6. Originally Posted by prefiz
Thanks for the details. Do you think that the "scalpel" collider you mentioned might be able to align protons to protons directly? If so, where can I find this info?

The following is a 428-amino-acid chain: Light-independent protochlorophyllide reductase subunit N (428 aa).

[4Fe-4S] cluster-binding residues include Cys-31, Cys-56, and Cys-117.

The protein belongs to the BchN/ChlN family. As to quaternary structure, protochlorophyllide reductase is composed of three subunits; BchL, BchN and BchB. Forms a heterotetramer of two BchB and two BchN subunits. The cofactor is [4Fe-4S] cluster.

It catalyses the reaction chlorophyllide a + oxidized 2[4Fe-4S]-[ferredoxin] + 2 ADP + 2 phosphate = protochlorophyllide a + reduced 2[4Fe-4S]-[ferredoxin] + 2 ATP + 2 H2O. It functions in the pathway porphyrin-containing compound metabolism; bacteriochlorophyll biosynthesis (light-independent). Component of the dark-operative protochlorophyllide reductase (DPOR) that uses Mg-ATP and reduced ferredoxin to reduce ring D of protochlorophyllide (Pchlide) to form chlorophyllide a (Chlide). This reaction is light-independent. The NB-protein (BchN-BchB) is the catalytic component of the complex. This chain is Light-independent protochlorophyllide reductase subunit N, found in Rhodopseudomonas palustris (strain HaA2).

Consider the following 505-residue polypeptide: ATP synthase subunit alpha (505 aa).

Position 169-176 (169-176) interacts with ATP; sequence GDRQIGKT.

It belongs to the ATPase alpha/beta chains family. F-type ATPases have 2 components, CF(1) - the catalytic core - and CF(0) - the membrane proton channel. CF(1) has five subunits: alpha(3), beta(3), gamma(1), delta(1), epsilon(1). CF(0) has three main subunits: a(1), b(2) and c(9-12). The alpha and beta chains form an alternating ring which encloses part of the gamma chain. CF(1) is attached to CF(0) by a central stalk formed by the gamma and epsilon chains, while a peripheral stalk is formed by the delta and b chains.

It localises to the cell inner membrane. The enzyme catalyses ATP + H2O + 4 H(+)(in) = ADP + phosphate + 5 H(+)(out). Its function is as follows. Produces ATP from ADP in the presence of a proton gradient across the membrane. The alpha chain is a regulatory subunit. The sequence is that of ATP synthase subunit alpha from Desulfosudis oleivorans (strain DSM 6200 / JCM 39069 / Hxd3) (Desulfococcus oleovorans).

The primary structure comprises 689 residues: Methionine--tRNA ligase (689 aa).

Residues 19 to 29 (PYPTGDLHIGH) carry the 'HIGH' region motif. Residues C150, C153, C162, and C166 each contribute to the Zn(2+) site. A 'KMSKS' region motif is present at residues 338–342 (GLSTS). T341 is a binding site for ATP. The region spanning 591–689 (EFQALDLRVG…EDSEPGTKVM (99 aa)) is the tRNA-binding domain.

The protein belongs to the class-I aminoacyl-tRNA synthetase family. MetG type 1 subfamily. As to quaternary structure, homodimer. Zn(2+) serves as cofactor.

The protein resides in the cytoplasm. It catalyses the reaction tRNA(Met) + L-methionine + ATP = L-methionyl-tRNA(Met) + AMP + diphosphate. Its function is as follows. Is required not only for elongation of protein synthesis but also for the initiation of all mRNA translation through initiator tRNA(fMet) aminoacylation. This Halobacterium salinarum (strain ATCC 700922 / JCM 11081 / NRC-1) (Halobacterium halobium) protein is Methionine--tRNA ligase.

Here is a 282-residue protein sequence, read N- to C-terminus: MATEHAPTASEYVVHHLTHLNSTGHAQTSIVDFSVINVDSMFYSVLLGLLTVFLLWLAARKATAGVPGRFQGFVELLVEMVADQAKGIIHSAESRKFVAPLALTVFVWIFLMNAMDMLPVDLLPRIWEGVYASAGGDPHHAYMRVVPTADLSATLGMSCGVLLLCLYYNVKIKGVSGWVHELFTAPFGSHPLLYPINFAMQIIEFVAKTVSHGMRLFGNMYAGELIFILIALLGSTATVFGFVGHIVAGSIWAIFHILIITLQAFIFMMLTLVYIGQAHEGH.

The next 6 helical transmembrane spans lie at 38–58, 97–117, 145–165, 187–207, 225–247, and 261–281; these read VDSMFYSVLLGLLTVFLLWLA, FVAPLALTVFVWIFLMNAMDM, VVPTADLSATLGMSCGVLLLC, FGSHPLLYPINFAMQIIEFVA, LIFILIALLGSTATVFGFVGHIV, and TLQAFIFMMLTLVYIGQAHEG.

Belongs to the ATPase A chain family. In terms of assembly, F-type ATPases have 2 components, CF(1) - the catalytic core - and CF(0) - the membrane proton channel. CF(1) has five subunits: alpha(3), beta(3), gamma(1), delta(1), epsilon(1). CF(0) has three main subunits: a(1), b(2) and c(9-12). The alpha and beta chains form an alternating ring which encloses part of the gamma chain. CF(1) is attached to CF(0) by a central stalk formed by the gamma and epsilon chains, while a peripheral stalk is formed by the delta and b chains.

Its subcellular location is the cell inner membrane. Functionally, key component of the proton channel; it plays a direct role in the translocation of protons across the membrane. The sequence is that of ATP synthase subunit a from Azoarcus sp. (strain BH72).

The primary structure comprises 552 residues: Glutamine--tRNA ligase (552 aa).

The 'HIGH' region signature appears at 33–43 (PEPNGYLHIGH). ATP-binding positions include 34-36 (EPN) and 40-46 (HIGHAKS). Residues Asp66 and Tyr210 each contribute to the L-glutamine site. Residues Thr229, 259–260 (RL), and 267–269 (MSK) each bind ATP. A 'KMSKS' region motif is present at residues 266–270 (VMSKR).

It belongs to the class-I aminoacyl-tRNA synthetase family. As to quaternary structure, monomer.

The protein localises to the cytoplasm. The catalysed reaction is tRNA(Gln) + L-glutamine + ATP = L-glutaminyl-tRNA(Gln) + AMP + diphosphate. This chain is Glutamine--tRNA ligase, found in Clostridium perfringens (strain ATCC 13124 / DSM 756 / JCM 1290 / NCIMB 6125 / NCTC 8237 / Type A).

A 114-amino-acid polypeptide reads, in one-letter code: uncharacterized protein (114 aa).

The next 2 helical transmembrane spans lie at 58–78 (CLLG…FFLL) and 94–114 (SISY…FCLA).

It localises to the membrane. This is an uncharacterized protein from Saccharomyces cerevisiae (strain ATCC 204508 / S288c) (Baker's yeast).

You cannot align the protons properly. The LHC accelerates protons but really protons are collections of quarks and the quarks jiggle about inside a proton so there's no way to align the quarks properly. The 'scalpel' accelerator will use positrons and electrons. If it's really fancy and somehow, from somewhere *cough* China *cough* a few extra billion dollars/euros/pounds can be found on top of the likely 10 billion it'll cost to build the next accelerator (straight line linear accelerator of length about 100 miles. Someone even suggested 400 miles! It'd be like a pencil running across Europe!) then they could use muons and anti-muons. Muons are more massive than electrons so have the benefits the proton has but with none of the strong force annoying background crap. If you went completely wacko and dumped more money than Jesus into the project you could perhaps use taus and anti-taus but that would, quite frankly, be insane.